Museum founder Charles Lang Freer was born on February 25, 1854, in Kingston, New York. Freer made his fortune in the railroad car manufacturing industry in the mid- to late nineteenth century. His interest in the Aesthetic Movement helped shape his tastes in art, and in the late 1880s Freer began to actively collect paintings and works on paper by James McNeill Whistler. Freer would collect more than one thousand works by Whistler, who, through his own interest in the arts and cultures of Asia, turned Freer’s attention East. Whistler introduced Freer to the arts of Asia, and by 1906, Freer had amassed a considerable amount of paintings and ceramics from Japan and China, as well as artifacts from the ancient Near East.
Charles Lang Freer knew exactly what the art gallery that would someday hold his collections should look like. In a meeting with architect Charles Platt at the Plaza Hotel in New York City, Freer jotted down his ideas for a classical, well-proportioned building on a napkin. An Italianate structure with a porticoed courtyard would reflect his ideas about art and aesthetics, including scale, proportion, harmony, and repose. From the day that the Freer Gallery of Art opened to the public in 1923 until the 1970s, live peacocks roamed the courtyard, creating, in effect, a living peacock room to rival the painted masterpiece by James McNeill Whistler.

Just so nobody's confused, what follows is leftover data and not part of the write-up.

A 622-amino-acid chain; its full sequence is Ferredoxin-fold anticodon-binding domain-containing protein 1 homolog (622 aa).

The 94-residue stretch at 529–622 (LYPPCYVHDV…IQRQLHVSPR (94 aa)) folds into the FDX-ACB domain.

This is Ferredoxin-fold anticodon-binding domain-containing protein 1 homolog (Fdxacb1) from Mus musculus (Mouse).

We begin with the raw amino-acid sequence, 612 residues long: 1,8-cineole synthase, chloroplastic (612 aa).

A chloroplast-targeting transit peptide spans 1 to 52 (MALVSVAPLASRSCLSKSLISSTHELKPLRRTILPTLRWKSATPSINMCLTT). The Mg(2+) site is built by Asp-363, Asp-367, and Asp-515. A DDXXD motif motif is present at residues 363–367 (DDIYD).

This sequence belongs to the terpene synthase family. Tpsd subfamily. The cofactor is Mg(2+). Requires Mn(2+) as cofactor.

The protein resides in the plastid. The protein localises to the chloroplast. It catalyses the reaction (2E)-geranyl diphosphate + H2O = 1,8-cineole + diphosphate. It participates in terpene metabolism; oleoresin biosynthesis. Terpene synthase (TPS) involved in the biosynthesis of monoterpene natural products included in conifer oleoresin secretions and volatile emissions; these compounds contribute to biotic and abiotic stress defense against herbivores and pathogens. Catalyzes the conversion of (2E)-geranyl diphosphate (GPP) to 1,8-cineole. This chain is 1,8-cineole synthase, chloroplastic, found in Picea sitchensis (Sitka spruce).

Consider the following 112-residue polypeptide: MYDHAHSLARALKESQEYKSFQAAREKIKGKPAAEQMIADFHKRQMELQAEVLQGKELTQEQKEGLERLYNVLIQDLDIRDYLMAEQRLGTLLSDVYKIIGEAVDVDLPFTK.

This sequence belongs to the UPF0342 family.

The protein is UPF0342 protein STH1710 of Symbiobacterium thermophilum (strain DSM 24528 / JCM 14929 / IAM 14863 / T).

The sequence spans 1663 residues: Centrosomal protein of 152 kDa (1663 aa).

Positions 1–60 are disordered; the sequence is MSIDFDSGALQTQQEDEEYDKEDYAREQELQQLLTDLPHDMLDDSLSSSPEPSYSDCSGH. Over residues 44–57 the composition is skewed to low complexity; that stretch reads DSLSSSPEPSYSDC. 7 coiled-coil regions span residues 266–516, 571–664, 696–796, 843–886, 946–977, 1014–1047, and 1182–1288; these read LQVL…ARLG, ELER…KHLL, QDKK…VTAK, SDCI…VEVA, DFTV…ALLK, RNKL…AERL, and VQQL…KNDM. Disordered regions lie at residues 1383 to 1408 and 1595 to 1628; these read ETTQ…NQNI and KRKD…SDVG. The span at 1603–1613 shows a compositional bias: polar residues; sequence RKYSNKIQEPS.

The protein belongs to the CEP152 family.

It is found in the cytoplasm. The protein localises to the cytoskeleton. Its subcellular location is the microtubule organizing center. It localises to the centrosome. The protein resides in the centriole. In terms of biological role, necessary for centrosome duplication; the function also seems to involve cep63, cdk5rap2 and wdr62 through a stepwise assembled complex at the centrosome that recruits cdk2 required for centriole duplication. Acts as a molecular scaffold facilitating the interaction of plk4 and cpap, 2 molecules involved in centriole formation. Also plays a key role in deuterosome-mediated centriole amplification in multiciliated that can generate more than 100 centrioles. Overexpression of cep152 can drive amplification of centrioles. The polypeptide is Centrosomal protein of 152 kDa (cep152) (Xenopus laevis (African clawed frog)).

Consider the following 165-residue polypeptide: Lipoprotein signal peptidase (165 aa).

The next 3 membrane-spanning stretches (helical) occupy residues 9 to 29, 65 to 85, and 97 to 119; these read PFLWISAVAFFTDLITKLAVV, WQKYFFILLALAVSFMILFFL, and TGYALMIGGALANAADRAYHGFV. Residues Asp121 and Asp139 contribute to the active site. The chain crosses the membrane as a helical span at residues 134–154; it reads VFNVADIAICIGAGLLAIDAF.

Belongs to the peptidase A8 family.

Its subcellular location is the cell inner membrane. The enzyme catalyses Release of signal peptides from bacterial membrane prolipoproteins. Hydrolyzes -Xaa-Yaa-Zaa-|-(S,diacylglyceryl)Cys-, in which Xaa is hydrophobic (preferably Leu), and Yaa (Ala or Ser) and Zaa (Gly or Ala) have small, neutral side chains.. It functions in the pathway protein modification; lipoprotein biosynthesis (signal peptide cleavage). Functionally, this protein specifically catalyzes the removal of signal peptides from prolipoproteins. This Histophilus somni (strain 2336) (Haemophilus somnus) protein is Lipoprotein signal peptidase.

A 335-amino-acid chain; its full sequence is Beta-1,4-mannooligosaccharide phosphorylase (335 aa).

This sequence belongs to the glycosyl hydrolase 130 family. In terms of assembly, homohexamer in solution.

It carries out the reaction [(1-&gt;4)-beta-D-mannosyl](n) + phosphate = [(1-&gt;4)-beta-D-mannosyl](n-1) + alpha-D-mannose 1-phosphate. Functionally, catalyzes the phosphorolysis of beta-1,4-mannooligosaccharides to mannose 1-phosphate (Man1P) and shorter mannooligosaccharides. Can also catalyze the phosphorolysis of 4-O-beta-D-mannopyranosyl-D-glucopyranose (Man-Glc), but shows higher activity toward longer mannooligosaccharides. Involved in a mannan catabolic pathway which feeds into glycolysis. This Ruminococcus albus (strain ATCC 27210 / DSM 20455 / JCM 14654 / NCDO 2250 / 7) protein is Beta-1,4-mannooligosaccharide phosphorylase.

In order to ensure an excellent Valentine’s Day, you’ll need a few supplies: a red (crimson) leaf, a pen, and preferably, a palace with its own stream. Compose a love poem on the leaf and let the world know your feelings. Place the leaf in the stream and watch as it flows out of sight. It will be picked up by somebody who will write a similar poem of longing next to yours and place the leaf back in the water (pay no attention to the whole upstream/downstream thing; in this scenario, water flows to the lover), on which it will return to you. Neither of you will know who wrote the other poem—but in time, the two of you will meet, fall in love, and find out, on your wedding night, that you two penned those love poems on the same crimson leaf. Bliss is guaranteed.
Though this story originated during the Tang dynasty (618–907), “writing a poem on a crimson leaf” became a metaphor in Chinese literature to describe a happy marriage destined by fate.
Happy Valentine’s Day!
Learn more about Chinese art in our collections.